When she was 21, she landed her first job on a yacht, in Australia. She bounced around a few different boats before joining Rubicon 3, which offers long voyages around some of the most remote parts of the North Atlantic, including Greenland and the Baltic. Her final two years on board were as skipper.

Meanwhile, she dreamed of even farther-flung adventures.

“When I was little I heard about these people who sailed around the world on their own, for fun, and I knew I wanted to do that one day too,” she wrote. “So when I first heard there was going to be a rerun of the Golden Globe Race, my mind was made up and I was going to be on that start line.”

By August, she was cruising toward the Canary Islands. In September, she rounded the Cape of Good Hope. Then, it was onward through the Indian Ocean. She fed herself from tiny jars of French food and drank juiced vegetables.

As she passed Tasmania, off Australia’s southern coast, Goodall recorded a brief video at the end of October, saying she had just passed a “brutal” spell of weather. “I will do what I can to avoid a storm like that again,” she vowed.

Taking advantage of a gentler weather, she planned to clear barnacles from the bottom of her boat and fix her wind vane, she said. “It’s a real boat now because it leaks,” she quipped.

Her favorite gadget on board was a portable cassette player, she said. “I’ve had it going all evening – all day actually,” she said.

She mostly missed fresh food and the ability to go for a walk, saying her legs had grown thinner. She struggled to find words to describe the adventure. “I’d never sailed around the world before, so I didn’t really know what to expect,” she said.

After making it through the first storm in the Southern Ocean, Goodall hoped for smooth seas. She wouldn’t be so lucky, as she learned when she neared the southern tip of South America.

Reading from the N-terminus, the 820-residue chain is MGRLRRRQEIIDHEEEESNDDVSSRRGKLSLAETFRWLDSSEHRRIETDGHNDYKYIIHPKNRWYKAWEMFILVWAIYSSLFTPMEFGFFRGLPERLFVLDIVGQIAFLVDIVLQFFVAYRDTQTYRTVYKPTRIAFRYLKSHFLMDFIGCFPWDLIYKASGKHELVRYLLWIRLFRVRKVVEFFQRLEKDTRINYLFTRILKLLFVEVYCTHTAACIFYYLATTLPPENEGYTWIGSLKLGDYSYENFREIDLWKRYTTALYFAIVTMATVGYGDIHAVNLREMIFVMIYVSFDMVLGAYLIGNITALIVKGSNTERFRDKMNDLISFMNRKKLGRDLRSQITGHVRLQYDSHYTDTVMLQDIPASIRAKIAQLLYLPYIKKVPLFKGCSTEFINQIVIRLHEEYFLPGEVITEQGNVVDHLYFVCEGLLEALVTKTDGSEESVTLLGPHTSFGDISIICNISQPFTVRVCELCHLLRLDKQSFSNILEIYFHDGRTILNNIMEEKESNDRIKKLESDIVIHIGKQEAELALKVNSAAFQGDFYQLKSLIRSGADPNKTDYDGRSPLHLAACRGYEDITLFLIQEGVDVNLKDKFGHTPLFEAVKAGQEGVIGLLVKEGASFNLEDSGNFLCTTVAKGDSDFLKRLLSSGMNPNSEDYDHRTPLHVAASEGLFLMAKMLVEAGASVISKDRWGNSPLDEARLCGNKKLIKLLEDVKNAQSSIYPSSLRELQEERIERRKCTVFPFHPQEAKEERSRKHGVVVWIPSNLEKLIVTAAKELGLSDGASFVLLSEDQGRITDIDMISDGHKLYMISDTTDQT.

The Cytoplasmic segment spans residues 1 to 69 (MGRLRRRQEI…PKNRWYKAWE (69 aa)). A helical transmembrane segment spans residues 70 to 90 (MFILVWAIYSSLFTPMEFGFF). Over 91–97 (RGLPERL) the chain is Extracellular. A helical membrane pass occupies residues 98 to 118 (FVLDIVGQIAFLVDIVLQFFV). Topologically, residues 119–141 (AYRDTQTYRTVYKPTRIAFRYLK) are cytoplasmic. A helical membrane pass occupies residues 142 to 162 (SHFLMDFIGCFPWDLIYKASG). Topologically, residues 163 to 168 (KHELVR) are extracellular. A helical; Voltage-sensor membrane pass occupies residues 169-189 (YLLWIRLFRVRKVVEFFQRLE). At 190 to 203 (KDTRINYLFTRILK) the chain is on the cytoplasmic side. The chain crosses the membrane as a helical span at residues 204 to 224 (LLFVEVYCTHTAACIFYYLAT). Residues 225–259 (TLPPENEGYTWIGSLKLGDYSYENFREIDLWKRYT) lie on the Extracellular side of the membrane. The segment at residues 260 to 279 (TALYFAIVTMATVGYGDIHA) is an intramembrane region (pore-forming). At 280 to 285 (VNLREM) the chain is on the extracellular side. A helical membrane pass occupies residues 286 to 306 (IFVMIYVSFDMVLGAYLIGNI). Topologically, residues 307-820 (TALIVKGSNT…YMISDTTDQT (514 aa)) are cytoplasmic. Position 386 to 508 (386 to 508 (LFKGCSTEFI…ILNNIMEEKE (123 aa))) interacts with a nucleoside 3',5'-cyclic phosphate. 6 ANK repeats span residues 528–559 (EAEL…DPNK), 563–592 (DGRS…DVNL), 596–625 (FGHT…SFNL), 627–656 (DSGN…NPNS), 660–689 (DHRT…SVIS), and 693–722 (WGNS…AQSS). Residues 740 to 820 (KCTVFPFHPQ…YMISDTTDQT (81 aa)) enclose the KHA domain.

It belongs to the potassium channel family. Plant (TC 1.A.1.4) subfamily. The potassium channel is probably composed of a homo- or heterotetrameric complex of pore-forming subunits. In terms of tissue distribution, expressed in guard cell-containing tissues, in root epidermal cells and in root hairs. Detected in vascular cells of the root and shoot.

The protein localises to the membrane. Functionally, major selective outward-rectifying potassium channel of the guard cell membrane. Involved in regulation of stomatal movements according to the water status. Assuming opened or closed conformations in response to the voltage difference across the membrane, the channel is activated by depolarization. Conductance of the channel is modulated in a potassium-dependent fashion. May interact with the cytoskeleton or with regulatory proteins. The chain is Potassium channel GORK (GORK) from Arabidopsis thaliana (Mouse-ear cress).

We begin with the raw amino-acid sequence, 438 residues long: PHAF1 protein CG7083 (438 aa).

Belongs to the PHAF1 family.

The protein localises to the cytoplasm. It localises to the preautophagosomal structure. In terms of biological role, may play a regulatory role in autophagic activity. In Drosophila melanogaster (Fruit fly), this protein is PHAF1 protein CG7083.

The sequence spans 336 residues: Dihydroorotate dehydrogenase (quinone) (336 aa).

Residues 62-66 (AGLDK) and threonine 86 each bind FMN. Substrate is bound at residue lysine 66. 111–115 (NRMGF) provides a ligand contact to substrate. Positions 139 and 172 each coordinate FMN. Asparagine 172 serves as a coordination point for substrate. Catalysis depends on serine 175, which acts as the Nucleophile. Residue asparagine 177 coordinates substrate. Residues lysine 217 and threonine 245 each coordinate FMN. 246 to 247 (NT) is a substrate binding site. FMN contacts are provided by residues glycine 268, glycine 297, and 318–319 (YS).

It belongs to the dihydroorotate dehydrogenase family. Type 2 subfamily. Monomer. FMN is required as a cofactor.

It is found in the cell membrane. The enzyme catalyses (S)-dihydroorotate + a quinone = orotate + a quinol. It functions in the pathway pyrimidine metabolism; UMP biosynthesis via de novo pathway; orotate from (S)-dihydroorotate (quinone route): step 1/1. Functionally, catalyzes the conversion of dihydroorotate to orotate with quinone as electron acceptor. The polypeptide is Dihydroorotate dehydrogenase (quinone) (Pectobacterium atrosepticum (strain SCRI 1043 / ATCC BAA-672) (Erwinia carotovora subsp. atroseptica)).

In a text message to race control at 8:29 a.m. on Wednesday, she wrote that her yacht was “TAKING A HAMMERING!” The misfortune made her wonder why she had chosen to sail to the edge of the earth.

Two-and-a-half hours later, Falmouth Coastguard picked up a distress signal from her boat and alerted race control and authorities with Chile’s Maritime Search and Rescue, which is responsible for the area. An update from the yachtswoman came a little over an hour later.

“TOTAL LOSS,” she wrote, explaining that no repair, or “JURY RIG,” would mend the problem. When the vessel filled with water, she thought she had driven a hole in the hull. But the main body of the boat remained intact.

“The hull is OK,” she reported when race headquarters reached her on an emergency satellite phone. “The boat is destroyed. I can’t make up a jury rig. The only thing left is the hull and deck which remain intact.”

Meanwhile, she sustained a “nasty head bang” and, after regaining consciousness, spent hours removing debris to prevent additional damage. She also reported that she had been “beaten up and badly bruised.”

“The hull of the boat is unbreached, and Susie is safe,” according to a statement from Susie Goodall Racing.

The wayward sailor was able to provide intermittent updates on Twitter, writing that she was “TOTALLY & UTTERLY GUTTED!” Her Twitter location is set to “The Seven Seas.”

“CLINGING ON IN MY BUNK,” she added in a series of tweets that started with “73,” her race number. By Thursday morning, however, she had come to find at least some humor in her situation, or at least room for more prosaic concerns. She pined for a cup of tea.

Race officials said there were limited options in coming to Goodall’s aid. Her nearest competitor, Estonian Uku Randmaa, was 400 miles ahead of her and about to face down the same conditions, “so it is impractical for him to turn about.” Istvan Kopar, an American-Hungarian sailor, was 780 miles to the west and would need six days to reach her. Chilean authorities were ultimately able to make contact with a ship 480 miles southwest of Goodall’s position. The captain expects to reach her in about two days.

As the storm moved east, Goodall said she didn’t require immediate assistance. Winds had dropped to 45 knots, race officials said.

Goodall spoke with emotion, but sounded in control, according to headquarters.

Asked back in October, after the first bout of dreadful weather, if the ocean was friend or foe, she answered: “The ocean is a friend who turns on me now and again.”